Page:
- For those of you who don't know it. SAPPHIRE is SAP's annual conference, which for the last 3 (I think) years has been a joint effort of SAP and ASUG, their user group umbrella organization. This is a MASSIVE conference - with over 15,000 attendees - apparently stuck down here in Orlando FL for a few more years (too bad on that one) at the Orlando Convention Center. Which can handle the traffic. I just don't love Orlando.
- My approach to figuring this all out is straightforward, I listen to the stuff said on the stage, then I go and talk to people and, ahem, eavesdrop on the more casual conversations that go on and watch and listen for the smaller things that indicate cultural and intellectual transformation. So, for example, if someone says, as Henning Kagermann, the CEO of SAP, did, that SAP is committed to a culture of co-development and co-innovation, then I go out and find the signs that they are by seeing what they are actually doing and hearing how people are talking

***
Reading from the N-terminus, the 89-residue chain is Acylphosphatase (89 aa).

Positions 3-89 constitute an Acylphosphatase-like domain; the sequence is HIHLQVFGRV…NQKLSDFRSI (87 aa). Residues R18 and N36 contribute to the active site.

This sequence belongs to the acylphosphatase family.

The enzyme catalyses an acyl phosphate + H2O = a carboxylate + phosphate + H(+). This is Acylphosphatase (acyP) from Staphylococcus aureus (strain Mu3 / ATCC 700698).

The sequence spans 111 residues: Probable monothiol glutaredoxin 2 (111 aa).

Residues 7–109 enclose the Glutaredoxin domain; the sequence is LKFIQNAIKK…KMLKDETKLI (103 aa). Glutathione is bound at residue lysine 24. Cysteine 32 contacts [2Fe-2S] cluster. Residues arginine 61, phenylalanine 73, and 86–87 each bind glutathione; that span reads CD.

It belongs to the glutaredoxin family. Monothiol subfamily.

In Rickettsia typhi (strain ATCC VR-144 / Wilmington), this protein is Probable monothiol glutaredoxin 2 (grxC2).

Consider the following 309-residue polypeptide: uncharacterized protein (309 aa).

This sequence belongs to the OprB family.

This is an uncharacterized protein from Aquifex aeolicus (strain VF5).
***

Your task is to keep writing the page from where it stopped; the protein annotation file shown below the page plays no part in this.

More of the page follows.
Follow the Yellow Brick RoadThere were three things they mentioned, much to my delighted surprise as their path going forward. They were:
- Co-innovation - That was specifically discussed with the recent RIM/SAP alliance to provide all of SAP's applications, starting with what might be a brilliant execution from what I saw of SAP CRM for the Blackberry. Driven by SVP of Mobility and Analytics Michael De La Cruz on the SAP side and a variety of folks on the RIM side including my good bud, Paul Briggs as the marketing guy for RIM in this effort, the application I saw was easily the most comprehensive and user friendly CRM application for the Blackberry bar none. I saw it in pre-production so I don't know how its going to play but even in that state it was fully integrated with the RIM alarm and calendar and contacts and accounts. In other words, the native Blackberry apps - which makes sense given that in the spirit of co-innovation, RIM actually developed the app for SAP - which is a marked departure, by the way, for BOTH companies in how they do things. That alone for those of us into the arcane machinations of company politics and culture - is important. But the idea of SAP doing it alone is seemingly not entirely a thing of the past but has become simply one of the approaches. While coopetition is not new, as old as 1990 or 1994 or something (a Novell guy wrote a book by that name), the idea of collaboration and co-development was never something that was culturally comfortable - apparently until now.